Urging Syrian authorities to reconsider plans to conduct a presidential election in early June, the United Nations announced Monday that holding elections in the current circumstances would hamper the prospects for political solution that the country so urgently needed, according to a news story on the UN website, Anadolu agency reported.
"Such elections are incompatible with the letter and spirit of the Geneva Communique," UN chief Ban Ki-moon's spokesperson Stephane Dujarric said, referring to the action plan adopted in 2012 to find a political resolution to the crisis in Syria.
The Assad regime had announced earlier Monday that presidential elections would be held on June 3 despite an ongoing civil war that has claimed more than 100,000 lives since 2011.
Meanwhile, the British Foreign and Commonwealth Office said that the Syrian presidential elections would have no value or credibility.
"Assad's plans for elections can only be designed to sustain his dictatorship," said British Foreign Office Minister for Africa Mark Simmonds.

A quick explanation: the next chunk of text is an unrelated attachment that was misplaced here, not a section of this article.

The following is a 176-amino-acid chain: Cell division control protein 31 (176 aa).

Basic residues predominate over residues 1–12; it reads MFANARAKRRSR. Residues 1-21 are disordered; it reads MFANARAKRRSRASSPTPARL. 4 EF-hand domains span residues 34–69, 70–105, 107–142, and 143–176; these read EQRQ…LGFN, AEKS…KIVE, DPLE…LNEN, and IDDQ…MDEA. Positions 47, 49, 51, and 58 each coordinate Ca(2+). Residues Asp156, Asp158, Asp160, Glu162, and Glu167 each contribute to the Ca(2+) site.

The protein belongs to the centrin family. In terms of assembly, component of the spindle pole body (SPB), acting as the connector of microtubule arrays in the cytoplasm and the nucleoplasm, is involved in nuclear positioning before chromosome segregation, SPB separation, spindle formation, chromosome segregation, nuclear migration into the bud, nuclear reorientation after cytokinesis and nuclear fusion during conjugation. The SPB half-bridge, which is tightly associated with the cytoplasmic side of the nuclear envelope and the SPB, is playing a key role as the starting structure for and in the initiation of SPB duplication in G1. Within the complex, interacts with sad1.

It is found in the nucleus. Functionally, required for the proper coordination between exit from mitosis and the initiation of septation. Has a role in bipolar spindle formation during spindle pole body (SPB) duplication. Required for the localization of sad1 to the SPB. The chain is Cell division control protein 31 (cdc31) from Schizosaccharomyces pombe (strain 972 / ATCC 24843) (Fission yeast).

Simmonds added that elections would be conducted against the backdrop of non-stop regime attacks on civilians, with hundreds of thousands living under regime siege in horrendous conditions, and in a climate of fear where thousands of non-violent opponents to Assad have been detained or have disappeared.
He also underscored that millions of Syrian citizens who have been displaced from their homes, or who live as refugees outside Syria, would be prevented from voting. "Syria's new electoral law rules out any genuine opposition to Assad."
Simmonds said: "The UK strongly endorses the democratic and pluralist vision put forward by the Syrian National Coalition, and we recognize the Geneva II political process as the proper place for the Syrian parties to negotiate political and constitutional transition. The Syrian regime must re-engage with this process, rather than undermine it."
The three-year conflict in Syria has internally displaced more than 6.5 million people, according to the UN, and more than two million Syrians are now registered as refugees in neighboring countries, including Turkey, Lebanon, Jordan and Iraq.